This is not an aesthetic “everything was better in the past” – cpn

Movie posters are not what they used to be. This is not an aesthetic “everything was better in the past” complaint but a fact; they aren’t as present an advertising force as they were when one tall rectangular image and tagline would do the bulk of the advertising work to define a film. Now that work is dispersed in multiple shapes and images and visual modes, the old school poster included. Posters aren’t quite a lost art but they are in Big Hollywood which prefers to make every poster a hideous inhuman collage of movie stars, think Frankenstein’s Monster if Dr Frankenstein, had eschewed body parts and just used hundreds of faces in mismatched sizes to build his undead “man”.

But enough complaints. Let’s celebrate the posters that did right by their movies this year…

Before we get to the top 12 (obviously your “best” might vary so do speak out in responses) please to consider a whole mess of posters above which you can call the runners up. The teaser poster for Women Talking went with a simple visual shorthand for female solidarity with hands clasped, an infinitely better choice than the “look at the famous actors!” approach of the final poster; teasers are often better in this way thanks to risk and confidence, after which the marketing team then default to something safer and infinitely duller for the final poster. The main poster for Guillermo del Toro’s Pinocchio was fine but the true hand-made beauty of the film is better conveyed in poster form by handing it to another artist, in this case James Jean. We love the curiousity-piqueing minimalism of the nightmare totem poster for The Cursed — it’s just carved silver fangs. The prison drama Great Freedom , the psychological horror film Resurrection, and the supernatural thriller The Innocents all chose optic puzzles to convey their highly specific atmospheres, confrontational questions, and existential quandaries. And finally, Turning Red offered up a moodswing ready character series featuring the protagonist Mei-Linn in her red panda form making many different faces. Funny, endearing, and on topic since the movie is about the chaos and hormones of everyone’s teenage years.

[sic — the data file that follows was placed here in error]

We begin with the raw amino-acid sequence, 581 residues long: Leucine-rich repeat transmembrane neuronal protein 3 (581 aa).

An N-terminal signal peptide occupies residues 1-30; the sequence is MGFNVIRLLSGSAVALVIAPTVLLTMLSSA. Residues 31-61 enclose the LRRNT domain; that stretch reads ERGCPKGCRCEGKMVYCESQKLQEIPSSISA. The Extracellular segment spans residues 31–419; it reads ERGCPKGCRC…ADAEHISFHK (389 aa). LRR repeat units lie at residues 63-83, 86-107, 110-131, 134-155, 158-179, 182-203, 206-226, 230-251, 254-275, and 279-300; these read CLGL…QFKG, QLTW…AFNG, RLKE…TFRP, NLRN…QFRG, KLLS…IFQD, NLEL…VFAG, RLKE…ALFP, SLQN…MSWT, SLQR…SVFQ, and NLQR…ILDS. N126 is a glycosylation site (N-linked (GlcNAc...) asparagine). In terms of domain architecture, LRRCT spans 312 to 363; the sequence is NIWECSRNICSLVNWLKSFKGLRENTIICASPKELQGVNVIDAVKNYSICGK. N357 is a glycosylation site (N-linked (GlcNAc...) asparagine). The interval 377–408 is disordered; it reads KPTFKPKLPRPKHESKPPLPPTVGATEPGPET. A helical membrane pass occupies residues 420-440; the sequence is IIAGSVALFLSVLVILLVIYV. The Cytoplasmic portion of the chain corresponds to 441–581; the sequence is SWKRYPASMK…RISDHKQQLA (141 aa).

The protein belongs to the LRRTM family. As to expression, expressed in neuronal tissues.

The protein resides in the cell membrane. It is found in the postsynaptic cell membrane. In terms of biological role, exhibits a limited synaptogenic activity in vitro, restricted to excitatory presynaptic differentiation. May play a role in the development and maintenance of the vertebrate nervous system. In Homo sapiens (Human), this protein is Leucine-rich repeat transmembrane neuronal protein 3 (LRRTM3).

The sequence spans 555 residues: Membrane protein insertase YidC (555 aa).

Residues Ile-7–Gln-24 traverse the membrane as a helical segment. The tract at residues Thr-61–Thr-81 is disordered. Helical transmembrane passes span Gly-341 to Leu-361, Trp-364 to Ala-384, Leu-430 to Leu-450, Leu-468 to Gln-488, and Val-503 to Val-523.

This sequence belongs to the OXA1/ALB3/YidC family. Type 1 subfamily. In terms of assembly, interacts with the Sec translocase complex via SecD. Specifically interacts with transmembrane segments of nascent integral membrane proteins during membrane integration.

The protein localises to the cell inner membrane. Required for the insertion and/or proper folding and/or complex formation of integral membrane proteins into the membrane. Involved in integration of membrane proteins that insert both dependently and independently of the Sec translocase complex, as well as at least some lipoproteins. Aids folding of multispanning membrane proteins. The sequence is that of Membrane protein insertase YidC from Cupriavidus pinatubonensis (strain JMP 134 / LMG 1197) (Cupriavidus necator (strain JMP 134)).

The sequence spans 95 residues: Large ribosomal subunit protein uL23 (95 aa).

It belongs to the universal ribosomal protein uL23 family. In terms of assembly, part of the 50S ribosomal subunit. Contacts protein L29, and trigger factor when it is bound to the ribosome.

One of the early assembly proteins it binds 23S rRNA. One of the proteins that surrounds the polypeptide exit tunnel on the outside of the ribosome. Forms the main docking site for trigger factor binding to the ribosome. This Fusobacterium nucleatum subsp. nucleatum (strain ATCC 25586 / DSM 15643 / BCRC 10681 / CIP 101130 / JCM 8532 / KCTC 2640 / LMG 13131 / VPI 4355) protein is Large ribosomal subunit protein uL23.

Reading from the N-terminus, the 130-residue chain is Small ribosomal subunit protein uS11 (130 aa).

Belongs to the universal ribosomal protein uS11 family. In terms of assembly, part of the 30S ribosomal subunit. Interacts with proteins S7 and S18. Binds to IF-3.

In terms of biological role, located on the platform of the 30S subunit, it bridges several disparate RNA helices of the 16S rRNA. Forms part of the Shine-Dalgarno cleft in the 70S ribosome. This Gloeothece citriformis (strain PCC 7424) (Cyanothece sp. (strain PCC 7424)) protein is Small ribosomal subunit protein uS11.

But in the end the choice to begin our top dozen is…


A literally golden bacchanalia… to celebrate Hollywood’s Golden Age. The Damien Chazelle epic chose its chaotic opening party sequence for the poster which was the right decision. Centered is a dazzling sacrifical starlet/lamb for public consumption… which is just how starlet Nellie LaRoy (Margot Robbie) would have it. At least at first. But to borrow a title from one of the industry’s earliest attempts at self-reflection… “What Price, Hollywood?” [Currently in theatrical release]


As Jared Morabak basically suggests at The Film Stage If Fran├žois Ozon is going to steal from / pay cheeky homage to the Rainer Werner Fassbinder masterpiece The Bitter Tears of Petra Von Kant, why shouldn’t the poster steal from / pay exuberant homage to another artist? In this case the designers are riffing on Andy Warhol doing a movie poster for another Rainer Werner Fassbinder classic, Querelle. The circular referencing becomes a queer oroborus… with non-forked tongue. [Available to rent on most services]


This acclaimed lesbian documentary about two women who met in a concentration camp won the Teddy Award at Berlinale. Though it sadly didn’t make the Oscar finals, it wins our unofficial Best Documentary Poster award for this simple barely-visible design, clasped hands emerging from the bars. [Currently in theatrical release]


08 [tie] ELVIS & CORSAGE
These two posters make a wonderful imaginary duet. Elvis Presley (always looked at) is lost in one of his own chaotic wiggles the way he is sometimes lost in his own story. It’s fun that the dazzle and baubles are all pointing right back to him, to keep him perpetually locked in view. Meanwhile Empress Sissi (always looked at) is staring right back at us with contempt, complete with flipped bird. She’s a prickly royal and her peevishness is a great tonic for the laudatory words surrounding her. This is no stuffy period piece. [Elvis is available to stream on HBO Max and rentable from most services. Corsage is currently in theatrical release]


Is this crass? You bet! Still, there is a rude visual thrill in reducing this satire of economic hiearchies (among other societal constructs) to an absurdly wealthy woman vomiting at us. It’s the heightened color and crispness of the image that really sells it, even the vomit is pure gold. [Currently in theatrical release]


While main characters with their backs turned to the audience is all too familiar a look for movie posters, Aftersun earns the choice. It conjures the movies melancholy, the father/daughter intimacy, and places it squarely in the past via the visual distortion and tracking errors of an old VHS tape. It’s other main posters do much the same thing but replace VHS noise with the fading and wear of old photos. [Currently in theatrical release]

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